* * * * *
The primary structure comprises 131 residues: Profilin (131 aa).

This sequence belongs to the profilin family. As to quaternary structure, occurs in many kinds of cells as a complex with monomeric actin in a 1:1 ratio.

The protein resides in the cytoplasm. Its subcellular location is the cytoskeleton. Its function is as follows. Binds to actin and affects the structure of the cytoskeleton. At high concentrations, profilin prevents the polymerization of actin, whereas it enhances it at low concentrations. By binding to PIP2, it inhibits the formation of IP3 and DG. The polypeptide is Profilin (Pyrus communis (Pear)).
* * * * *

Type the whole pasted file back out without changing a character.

The primary structure comprises 131 residues: Profilin (131 aa).

This sequence belongs to the profilin family. As to quaternary structure, occurs in many kinds of cells as a complex with monomeric actin in a 1:1 ratio.

The protein resides in the cytoplasm. Its subcellular location is the cytoskeleton. Its function is as follows. Binds to actin and affects the structure of the cytoskeleton. At high concentrations, profilin prevents the polymerization of actin, whereas it enhances it at low concentrations. By binding to PIP2, it inhibits the formation of IP3 and DG. The polypeptide is Profilin (Pyrus communis (Pear)).